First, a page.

Waiting almost over in Pakistan's Bhutto heartland

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GARHI KHUDA BAKSH, Pakistan, Oct 25 (Reuters) The waiting is almost over for Ghulam Nabi, a 70-year-old Pakistani villager who regards Benazir Bhutto as a daughter.

The Pakistani opposition leader plans to visit her ancestral village on Saturday to pray at the tomb where her father was buried after being overthrown and hung three decades ago, aides said on Thursday.

''I'm desperate to see her,'' said Nabi outside the mausoleum he has visited every day since since Bhutto announced last month she was coming back to Pakistan.

The former prime minister had planned to go to Garhi Khuda Baksh days after her return from self-imposed exile a week ago, but she has stayed in Karachi since am assassination attempt on her which killed 139 people last Friday.

''She is my daughter. She's a daughter of the land. Those who attacked her, they're enemies of the Bhutto family. They're enemies of Pakistan,'' says the old man, his dark, crinkled face brimming with emotion beneath a multi-coloured Sindhi cap sparling with tiny mirrors.

The government says Islamist militants based in tribal lands bordering Afghanistan, where al Qaeda and the Taliban have dug in, were behind the attack, believed to have been carried out by a suicide bomber, or possibly two.

Bhutto suspects political allies of President Pervez Musharraf were also plotting against her, though she says she has no reason to believe Musharraf was involved.

General Musharraf granted an amnesty that allowed Bhutto to return to Pakistan without fear of prosecution in graft cases hanging over her from the 1990s.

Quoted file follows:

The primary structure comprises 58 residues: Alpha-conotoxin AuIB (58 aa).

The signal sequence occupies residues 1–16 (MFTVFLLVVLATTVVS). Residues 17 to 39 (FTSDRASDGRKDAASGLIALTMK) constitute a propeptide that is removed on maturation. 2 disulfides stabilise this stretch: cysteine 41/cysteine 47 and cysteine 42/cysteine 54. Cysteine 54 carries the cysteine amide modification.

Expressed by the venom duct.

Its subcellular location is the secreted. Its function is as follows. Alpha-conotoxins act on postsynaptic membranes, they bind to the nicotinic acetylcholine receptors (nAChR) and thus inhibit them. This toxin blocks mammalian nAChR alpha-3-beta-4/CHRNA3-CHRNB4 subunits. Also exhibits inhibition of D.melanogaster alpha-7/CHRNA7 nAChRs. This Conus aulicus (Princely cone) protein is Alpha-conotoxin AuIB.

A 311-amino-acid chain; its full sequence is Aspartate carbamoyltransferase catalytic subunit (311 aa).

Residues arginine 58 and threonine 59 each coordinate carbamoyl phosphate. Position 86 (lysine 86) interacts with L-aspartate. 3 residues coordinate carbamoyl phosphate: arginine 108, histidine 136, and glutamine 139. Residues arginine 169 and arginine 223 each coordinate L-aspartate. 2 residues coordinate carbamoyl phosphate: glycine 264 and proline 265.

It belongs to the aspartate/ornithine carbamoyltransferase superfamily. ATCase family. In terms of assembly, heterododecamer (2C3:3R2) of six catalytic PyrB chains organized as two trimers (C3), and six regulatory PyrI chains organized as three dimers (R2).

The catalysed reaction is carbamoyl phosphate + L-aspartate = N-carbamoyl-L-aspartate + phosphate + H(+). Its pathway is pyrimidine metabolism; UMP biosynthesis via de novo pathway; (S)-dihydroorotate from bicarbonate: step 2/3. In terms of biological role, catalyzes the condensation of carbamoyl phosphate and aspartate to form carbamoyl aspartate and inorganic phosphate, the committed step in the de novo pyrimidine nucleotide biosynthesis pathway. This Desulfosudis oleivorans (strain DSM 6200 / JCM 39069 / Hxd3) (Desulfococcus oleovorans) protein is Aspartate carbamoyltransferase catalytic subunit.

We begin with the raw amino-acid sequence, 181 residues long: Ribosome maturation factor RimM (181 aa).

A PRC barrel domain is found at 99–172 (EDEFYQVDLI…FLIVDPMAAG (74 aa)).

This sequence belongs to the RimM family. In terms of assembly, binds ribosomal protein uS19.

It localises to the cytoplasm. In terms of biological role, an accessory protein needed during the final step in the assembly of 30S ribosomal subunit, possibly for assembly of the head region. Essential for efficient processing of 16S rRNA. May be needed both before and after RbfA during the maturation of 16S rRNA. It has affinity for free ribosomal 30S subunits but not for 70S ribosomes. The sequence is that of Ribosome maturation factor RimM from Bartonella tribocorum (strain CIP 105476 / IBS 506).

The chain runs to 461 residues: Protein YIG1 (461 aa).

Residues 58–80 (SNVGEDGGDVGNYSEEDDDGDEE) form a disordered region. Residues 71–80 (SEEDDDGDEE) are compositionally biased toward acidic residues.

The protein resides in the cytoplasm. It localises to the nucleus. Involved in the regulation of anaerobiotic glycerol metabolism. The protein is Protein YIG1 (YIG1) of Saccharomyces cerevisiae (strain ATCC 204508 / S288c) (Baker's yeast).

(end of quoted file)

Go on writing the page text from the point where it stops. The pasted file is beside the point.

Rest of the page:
There is speculation the pair could end up sharing power after national elections due by early January, in a partnership the West would welcome and which would mark a transition toward civilian-led democracy.

GRASSROOTS SUPPORT Bhutto's return to her family's feudal lands will be laden with political symbolism, and is expected to provide a further demonstration of how well her grassroots support has held up.

Zulfikar Ali Bhutto, Pakistan's first popularly elected prime minister, lies alongside his sons Murtaza and Shahnawaz in the white-domed mausoleum Benazir Bhutto ordered to be built in the village.

In preparation for her homecoming, workers cleaned the marble floor of the tomb and placed new chaddars, black clothes usually inscribed with Koranic verses, on the graves.

Outside, farmers harvested rice from paddy fields, while their children beat stalks against stones to free the grain.

PPP workers levelled ground close to the family house, possibly in preparation for Bhutto's arrival by helicopter in the village 25 km (15 miles) outside Larkana city in Sindh province.

Local party leader Shafqat Hussain Soomro feared another assassination attempt.

''Extremists can strike everywhere these days,'' Soomro said, in sombre contrast to the festive mood and music blaring out from speakers set up in reception camps for the party faithful.

Posters bearing portraits of Bhutto and her father festooned roads, and red, black and green party flags adorned rooftops along the route from Larkana, while police erected barricades to deal with the expected crowds.

''I am concerned about my niece's security. She is the symbol of the Bhutto family. If anything happens to her there would be chaos,'' Mumtaz Bhutto, her father's brother, told Reuters in Larkana.

Bhutto's uncle has been reported criticising his niece's decision to remain out of the country for so long, but he remained supportive of her, although he was not enthused by her backing for the U.S.-led war on terrorism.

Critics had expected Bhutto's popular appeal would be dented by the allegations of corruption, the expedient amnesty granted by Musharraf, her negotiations with the general, and the perceived backing from the United States for their partnership.

But the hundreds of thousands of people who turned out to greet her in Karachi last week showed she had retained her strength in her political heartland of southern Sindh province.

''She's our voice. She wants our welfare,'' said Riaz Ali, a 25-year-old small farmer.

''Allah give her a long live. Allah give her our lives,'' he shouted spontaneously.


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